New U.N. Climate Report
The devastating impacts of climate change continue to mount around us, especially in vulnerable frontline communities like the ones SOIL serves in Haiti. The dread of climate change has become an indisputable reality, exacerbating pre-existing vulnerabilities, including the global sanitation crisis. Haiti is responsible for only 0.01% of global carbon dioxide emissions, but bears the impact of climate change more severely than most nations. Haiti’s increased climate vulnerability is due to multiple factors including geographic location, topographical features, population density, and lack of infrastructure. Last month, the Intergovernmental Panel on Climate Change (IPCC), a body of the United Nations responsible for assessing the science related to climate change, released its Sixth Assessment Report on climate change. This latest report addresses the most up-to-date physical understanding of the climate system and climate change, and offers an in-depth overview of the current climate crisis. The report provides a few key findings that are especially relevant to us at SOIL and our work in Haiti:
Continued global warming is projected to further intensify the global water cycle, including its variability, global monsoon precipitation and the severity of wet and dry events.
As the climate crisis persists, we will continue to see an increase in the frequency and intensity of natural disasters and other extreme weather events. The SOIL team is responding to current global challenges with characteristic resiliency and innovative determination. We are committed to providing a dignified sanitation service in Haiti that contributes to climate-adaptation efforts to help protect communities against the impacts of extreme weather events.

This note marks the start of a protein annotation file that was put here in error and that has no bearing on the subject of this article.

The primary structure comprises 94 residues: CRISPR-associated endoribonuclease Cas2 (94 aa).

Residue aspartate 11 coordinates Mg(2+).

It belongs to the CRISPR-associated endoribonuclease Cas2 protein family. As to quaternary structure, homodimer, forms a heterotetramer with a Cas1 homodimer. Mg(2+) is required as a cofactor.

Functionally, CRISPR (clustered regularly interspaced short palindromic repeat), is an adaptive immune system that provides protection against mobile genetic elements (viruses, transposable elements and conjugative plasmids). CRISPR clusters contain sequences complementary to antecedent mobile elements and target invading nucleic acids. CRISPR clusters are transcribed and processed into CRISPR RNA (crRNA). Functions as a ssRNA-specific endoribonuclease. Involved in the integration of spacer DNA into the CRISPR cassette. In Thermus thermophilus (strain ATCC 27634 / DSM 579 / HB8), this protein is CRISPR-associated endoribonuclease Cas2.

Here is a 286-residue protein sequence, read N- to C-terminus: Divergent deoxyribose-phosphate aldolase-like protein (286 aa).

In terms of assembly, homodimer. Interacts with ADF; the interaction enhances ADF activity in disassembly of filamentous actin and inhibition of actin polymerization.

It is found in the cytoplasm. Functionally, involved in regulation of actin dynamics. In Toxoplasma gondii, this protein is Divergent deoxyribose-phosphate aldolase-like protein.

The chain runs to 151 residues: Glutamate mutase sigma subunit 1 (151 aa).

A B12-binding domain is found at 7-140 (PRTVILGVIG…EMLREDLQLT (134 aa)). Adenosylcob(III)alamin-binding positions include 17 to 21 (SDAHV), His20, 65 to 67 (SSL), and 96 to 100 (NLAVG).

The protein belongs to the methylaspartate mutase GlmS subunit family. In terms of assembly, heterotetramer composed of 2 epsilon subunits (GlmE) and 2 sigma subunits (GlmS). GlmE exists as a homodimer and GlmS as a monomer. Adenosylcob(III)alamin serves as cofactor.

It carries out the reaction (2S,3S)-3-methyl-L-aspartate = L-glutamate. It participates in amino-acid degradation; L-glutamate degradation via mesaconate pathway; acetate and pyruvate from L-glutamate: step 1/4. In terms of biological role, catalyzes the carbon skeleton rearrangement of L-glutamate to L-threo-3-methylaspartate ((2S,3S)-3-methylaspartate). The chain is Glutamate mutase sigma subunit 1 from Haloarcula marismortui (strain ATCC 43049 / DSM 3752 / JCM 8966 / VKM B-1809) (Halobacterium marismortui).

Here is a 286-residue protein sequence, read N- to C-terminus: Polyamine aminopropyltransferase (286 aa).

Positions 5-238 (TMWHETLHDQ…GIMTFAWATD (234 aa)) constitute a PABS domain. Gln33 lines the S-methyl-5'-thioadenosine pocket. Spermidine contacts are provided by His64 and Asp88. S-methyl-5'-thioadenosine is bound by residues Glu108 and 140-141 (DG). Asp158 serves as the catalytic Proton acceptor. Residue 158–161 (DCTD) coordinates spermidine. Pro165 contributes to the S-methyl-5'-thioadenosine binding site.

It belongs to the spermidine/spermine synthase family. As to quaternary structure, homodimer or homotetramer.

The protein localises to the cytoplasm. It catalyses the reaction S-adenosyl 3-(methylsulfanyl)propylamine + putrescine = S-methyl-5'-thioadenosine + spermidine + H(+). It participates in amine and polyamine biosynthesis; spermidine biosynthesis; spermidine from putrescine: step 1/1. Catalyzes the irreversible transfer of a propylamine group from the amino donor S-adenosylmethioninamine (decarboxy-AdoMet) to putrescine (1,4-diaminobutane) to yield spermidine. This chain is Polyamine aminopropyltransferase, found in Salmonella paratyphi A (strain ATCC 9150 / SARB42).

Limiting human-induced global warming to a specific level requires limiting cumulative CO2 emissions, reaching at least net zero CO2 emissions, along with strong reductions in other greenhouse gas emissions.
The sanitation sector is responsible for a significant amount of global methane emissions, but SOIL has shown that container-based services emit less methane, and compost offers potential for carbon sequestration. Our regenerative sanitation solution mitigates nearly 1 metric ton of greenhouse gases per household per year!